The second trek to follow was Burjla, standing at 15000ft. It was a three-day trek along with two nights of camping near the base. Walking through swamps and herds of yaks we reached the first campsite near the pass, or “la” in the local language. And with any pass, there ought to be a peak nearby. And so there was. At over 28000ft (credits to the Snapchat filter), we saw the beautiful curves of the magnificent K2. Not a cloud near it. Towering above every other peak. Keep in mind three of the peaks near it were more than 24000ft (G1, G2 and Broad Peak).


Trekking 18 of the 35 hours, we managed to finish the three-day trek in half the time. For Shahrez (only), this was great news. The one extra day (now five in total) meant we had a chance to do a challenging hike. By the time we reached Skardu, our plan had already been finalized. We left the next morning for Khaplu and from there travelled a further five hours to Hushe, the uppermost settlement of Ghangche district. Accompanied by a porter, Qamar, and our incredible guide Kachu we started our journey to Gondogoro La. This “la” is another pass 15km south of Concordia. Four of the world’s fourteen “twenty-four-thousandaires” are in this region, as well as a number of important lower peaks, making it, as one mountaineer elegantly put it, a “throne room of the mountain gods.”


The peak near the pass is at an elevation of 18000ft. To get to the top involves Class 4 climbing with crampons. Furthermore, fixed ropes are required in order to neutralize the risk of avalanche and crevices. In addition, this offered another chance to spot the mighty K2 from even closer proximity. The three-day ascent posed a constant challenge of crossing streams and rivers flowing through valleys. As the day wore on, the water level would increase, making it even more difficult to find a viable path to cross over. It was during the second day, passing the Masherbrum (23500ft) base camp, we fell upon a raging stream we could not pass. Despite walking along the bank for over an hour, no possible path could be found.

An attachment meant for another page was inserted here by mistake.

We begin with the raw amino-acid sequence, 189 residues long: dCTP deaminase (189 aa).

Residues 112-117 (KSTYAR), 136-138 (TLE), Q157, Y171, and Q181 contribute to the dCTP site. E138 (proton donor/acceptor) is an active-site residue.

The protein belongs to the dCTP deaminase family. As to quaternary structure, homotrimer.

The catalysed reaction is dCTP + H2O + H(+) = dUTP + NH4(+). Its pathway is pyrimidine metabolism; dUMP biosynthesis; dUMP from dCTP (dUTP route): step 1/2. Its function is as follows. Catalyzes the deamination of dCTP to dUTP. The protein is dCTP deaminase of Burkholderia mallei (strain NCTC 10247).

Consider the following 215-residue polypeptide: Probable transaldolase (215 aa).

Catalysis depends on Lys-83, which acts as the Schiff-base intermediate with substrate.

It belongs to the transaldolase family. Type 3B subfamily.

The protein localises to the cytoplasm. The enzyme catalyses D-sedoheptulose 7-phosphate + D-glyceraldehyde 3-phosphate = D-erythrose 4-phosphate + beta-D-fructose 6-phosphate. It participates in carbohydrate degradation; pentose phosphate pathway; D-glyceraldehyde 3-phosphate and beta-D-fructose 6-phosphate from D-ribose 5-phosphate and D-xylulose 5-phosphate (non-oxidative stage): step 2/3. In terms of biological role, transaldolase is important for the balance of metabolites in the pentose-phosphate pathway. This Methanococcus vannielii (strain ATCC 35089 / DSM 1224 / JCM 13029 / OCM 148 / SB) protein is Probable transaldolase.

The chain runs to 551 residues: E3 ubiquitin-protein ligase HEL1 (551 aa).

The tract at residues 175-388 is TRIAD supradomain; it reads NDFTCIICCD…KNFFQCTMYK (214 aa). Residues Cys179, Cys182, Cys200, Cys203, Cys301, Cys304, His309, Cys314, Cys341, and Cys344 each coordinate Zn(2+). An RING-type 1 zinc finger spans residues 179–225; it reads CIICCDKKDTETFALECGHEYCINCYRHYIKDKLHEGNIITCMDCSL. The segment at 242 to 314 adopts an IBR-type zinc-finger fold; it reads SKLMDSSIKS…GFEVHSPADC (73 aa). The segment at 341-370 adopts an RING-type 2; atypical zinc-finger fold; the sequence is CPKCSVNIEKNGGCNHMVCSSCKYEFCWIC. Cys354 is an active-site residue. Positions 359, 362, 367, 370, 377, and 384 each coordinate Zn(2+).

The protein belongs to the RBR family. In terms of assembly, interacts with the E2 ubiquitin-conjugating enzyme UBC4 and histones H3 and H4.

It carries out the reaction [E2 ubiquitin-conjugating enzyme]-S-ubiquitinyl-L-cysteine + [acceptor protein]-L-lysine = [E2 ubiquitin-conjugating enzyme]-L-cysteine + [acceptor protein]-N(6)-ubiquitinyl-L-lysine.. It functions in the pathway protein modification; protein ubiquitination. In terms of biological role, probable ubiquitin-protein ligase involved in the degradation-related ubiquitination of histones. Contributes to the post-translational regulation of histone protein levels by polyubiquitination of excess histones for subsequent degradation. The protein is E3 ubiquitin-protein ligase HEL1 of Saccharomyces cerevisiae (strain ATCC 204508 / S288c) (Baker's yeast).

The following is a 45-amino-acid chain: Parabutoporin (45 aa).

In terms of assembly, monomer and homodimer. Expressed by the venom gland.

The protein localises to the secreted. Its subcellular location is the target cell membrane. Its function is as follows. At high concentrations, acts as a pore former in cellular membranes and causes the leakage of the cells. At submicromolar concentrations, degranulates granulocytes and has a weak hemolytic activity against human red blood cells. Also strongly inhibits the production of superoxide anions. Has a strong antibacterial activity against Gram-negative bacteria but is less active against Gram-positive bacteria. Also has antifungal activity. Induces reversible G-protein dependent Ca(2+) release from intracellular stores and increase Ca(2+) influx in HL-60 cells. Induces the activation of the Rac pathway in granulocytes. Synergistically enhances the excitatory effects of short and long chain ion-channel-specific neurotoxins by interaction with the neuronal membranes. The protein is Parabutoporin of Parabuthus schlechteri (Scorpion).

Fearing the worst, which astonishingly for him meant heading back, Shahrez attempted to cross over a risky patch. As a consequence, he tumbled into the river along with his 25kg backpack. Half submerged, he somehow managed to pull himself out. But the damage had been done. With his broken collarbone and a dislocated shoulder, we had to make our way back to where we had started from, Hushe. Eight hours of walking and a further four-hour jeep ride back to the nearest city, Khaplu, we finally got hold of some pain-killers for him. In retrospect, had the accident not happened, we would have been unable to reach Skardu. This is because the next day, we heard of landslides blocking many of the roads leading back to Skardu.

This trip and the natural wonders of Skardu have transformed me in many ways. A vacation well spent is now a different ideal than what it was before we started out. The highs and lows, both figurative and literal, of trekking and camping under the open skies have spiritually and physically rejuvenated me. I can’t wait for the next time I have two weeks off and the weather is conducive for a visit, before I can go back to the impossibly green meadows, sparkling streams, those beautiful valleys and the lofty snow-capped peaks. It’s not just an empty cliché, but I’ll tell you the mountains certainly have a calling. Go and see for yourself!